Mark Pollock launches robotics rehabilitation programme at DCU

Exoskeleton allows people affected by paralysis to walk upright inside robotic frame

Mark Pollock demonstrates the Exoskeleton robotic frame at Dublin City Universit

Mark Pollock demonstrates the Exoskeleton robotic frame at Dublin City Universit

 

Celebrated adventurer and motivational speaker Mark Pollock joined researchers from Dublin City University on Wednesday to launch the college’s Exoskeleton programme.

The programme will provide free access to robotic rehabilitation for people who have been affected by paralysis.

The physiotherapist-led service will enable participants – whose paralysis may be due to spinal cord injury, stroke, traumatic brain injury, multiple sclerosis or Parkinson’s disease – to complete sessions of supported walking using the Ekso Bionics Exoskeleton.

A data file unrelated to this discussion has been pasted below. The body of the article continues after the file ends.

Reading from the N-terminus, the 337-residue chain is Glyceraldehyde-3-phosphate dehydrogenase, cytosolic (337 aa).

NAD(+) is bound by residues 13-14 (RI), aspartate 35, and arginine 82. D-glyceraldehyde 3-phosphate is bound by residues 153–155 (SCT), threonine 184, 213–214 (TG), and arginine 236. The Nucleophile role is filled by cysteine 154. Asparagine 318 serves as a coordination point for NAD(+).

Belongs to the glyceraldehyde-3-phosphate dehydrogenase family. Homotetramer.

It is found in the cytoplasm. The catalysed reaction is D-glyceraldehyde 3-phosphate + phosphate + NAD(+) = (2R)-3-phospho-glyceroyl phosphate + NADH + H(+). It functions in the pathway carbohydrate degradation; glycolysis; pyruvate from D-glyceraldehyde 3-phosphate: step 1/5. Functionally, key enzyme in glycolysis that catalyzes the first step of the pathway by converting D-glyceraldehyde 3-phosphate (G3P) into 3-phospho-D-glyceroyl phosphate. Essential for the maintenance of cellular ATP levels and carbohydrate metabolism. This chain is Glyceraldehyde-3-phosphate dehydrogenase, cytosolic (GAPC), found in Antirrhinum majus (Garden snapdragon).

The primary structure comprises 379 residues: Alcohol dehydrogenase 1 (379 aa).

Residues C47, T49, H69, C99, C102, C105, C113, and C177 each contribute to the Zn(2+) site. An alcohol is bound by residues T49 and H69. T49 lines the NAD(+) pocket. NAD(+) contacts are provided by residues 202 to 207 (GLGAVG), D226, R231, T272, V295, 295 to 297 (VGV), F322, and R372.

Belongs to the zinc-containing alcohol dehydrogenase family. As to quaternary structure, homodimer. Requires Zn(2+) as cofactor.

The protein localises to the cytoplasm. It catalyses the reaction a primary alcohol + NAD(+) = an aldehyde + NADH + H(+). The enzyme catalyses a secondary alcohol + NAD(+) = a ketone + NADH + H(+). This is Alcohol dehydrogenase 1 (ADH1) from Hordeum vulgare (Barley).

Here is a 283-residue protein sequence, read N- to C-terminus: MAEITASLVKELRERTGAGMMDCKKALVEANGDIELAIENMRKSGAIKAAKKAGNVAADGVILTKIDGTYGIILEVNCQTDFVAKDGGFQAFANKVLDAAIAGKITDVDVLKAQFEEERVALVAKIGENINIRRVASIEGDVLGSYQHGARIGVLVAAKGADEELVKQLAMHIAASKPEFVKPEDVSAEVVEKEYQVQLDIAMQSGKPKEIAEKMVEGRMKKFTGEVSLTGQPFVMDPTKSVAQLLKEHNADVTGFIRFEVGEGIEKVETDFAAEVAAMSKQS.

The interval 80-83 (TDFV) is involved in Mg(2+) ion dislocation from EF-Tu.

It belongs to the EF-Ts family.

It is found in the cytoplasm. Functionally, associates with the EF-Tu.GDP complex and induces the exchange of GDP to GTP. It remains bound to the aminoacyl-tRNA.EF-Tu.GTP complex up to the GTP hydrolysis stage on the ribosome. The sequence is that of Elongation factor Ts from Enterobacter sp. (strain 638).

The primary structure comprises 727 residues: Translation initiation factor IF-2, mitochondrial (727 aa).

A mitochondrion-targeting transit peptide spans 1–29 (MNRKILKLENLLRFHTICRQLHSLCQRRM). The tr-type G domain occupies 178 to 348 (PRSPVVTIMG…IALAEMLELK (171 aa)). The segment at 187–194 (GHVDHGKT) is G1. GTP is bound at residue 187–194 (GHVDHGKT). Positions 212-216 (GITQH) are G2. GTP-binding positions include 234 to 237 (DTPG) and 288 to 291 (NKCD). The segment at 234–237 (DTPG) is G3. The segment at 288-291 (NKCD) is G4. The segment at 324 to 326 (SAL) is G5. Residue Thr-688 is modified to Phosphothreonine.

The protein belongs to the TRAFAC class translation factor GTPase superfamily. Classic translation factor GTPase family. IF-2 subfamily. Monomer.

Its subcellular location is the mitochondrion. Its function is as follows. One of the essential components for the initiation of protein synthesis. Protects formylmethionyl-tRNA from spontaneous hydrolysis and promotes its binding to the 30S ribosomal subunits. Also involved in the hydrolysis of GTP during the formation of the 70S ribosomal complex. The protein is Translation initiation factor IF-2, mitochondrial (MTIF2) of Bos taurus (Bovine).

The Exoskeleton allows the patient to walk upright inside a robotic frame that attaches to the body. As well as assisting with rehabilitation, it delivers many of the health benefits to patients that regular walking provides.

Mr Pollock, who is blind, was paralysed in a fall from a second-story window in 2010. He has competed in ultra-endurance races

“Finding a cure for paralysis is a human crisis requiring people to work together across geographical, organisational and intellectual boundaries,” Mr Pollock said in a statement. “So, I’m focused on catalysing collaborations that have never been done before to make that cure a reality.”

Pollack worked extensively with US-based Ekso Bionics to test the components used to develop the robotic frame. He has taken more than 1.5 million steps in the device.

The programme is part of a larger initiative at the university to establish a research centre excelling in robotic interventions in neurorehabilitation with the ultimate goal of finding a cure for paralysis.

“By combining these disciplines and our team’s extensive knowledge of neurological injury and neurorehabilitation, we aim to make a meaningful impact into the research of better therapies for paralysis now and into the future,” said Ronan Langan, the clinical lead for the DCU Exoskeleton programme.

“Through initiatives such as the Exoskeleton programme, DCU is delivering on its mission to transform lives and societies,” added DCU president Brian MacCraith.